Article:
Nitrogen removal and Phosphorus recovery by USB and chemical precipitation process
Tutor / director / avaluadorTakashi, Yamaguchi
Tipus de documentProjecte/Treball Final de Carrera
Condicions d'accésAccés restringit per decisió de l'autor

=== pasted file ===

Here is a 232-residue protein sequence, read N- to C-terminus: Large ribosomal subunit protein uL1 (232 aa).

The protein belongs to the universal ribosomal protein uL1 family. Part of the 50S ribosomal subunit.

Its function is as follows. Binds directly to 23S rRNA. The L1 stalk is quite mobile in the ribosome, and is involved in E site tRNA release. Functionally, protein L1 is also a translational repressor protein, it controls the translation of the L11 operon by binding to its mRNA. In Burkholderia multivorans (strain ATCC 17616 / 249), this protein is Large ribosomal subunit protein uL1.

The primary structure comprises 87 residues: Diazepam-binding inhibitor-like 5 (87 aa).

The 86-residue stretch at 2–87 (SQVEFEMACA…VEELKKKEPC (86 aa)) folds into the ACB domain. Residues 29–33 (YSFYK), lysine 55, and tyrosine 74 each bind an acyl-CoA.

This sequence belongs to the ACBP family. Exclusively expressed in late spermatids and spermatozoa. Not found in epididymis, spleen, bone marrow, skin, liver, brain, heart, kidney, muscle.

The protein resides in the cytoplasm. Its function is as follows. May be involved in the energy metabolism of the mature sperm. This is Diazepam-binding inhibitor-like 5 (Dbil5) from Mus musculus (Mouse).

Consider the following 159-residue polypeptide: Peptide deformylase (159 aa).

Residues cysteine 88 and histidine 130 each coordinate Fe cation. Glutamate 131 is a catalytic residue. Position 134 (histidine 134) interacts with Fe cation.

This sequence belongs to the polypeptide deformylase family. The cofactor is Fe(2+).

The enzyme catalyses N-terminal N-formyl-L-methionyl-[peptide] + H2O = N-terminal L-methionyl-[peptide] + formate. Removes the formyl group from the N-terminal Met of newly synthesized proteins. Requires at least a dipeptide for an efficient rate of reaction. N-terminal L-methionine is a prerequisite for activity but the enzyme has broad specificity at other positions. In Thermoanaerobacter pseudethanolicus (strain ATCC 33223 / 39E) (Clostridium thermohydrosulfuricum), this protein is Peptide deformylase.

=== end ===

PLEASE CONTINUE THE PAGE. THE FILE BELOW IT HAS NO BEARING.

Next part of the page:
Large quantities of nutrients in aquatic environment, such as nitrates and phosphates can lead to eutrophication. Two important sources of those nutrients are wastewater effluent and untreated sewage. The contribution of nitrogen and phosphorous per person is approximately 10.8 g/day N and 2.2 g/day P. Nitrogen is one of the most important water pollutants, creating problems of toxicity to aquatic organisms in addition to environmental changes. Phosphorus can be found in various chemical forms in urban wastewater, which represents about 30‐50% of the its total discharge. Phosphorus in wastewater discharged in the aqueous natural environment leads to an excessive development of algae and, generally, to a pH increase, thus corresponding to eutrophication. It represents a significant renewable source, contributing to both agricultural and industrial development. This is the reason why it is not eliminated but recovered, in order to use it as a fertiliser. The following paragraph explains the process of eutrophication, to show the effect of nitrogen and phosphate in wastewater effluent. The high level of nutrients in the run‐off causes phytoplankton to grow and reproduce more rapidly, resulting in algal blooms. This bloom of algae disrupts normal ecosystem functioning and causes many problems. The algae may use up all the oxygen in the water, leaving none for other marine life, which results in the death of many aquatic organisms such as fish, which need the oxygen in the water to live. Since they are in the surface, this bloom of algae may also block sunlight from other photosynthetic marine plants under the water surface. Some algae even produce toxins that are harmful to higher forms of life. This can cause problems along the food chain and affect any animal that feeds on them.
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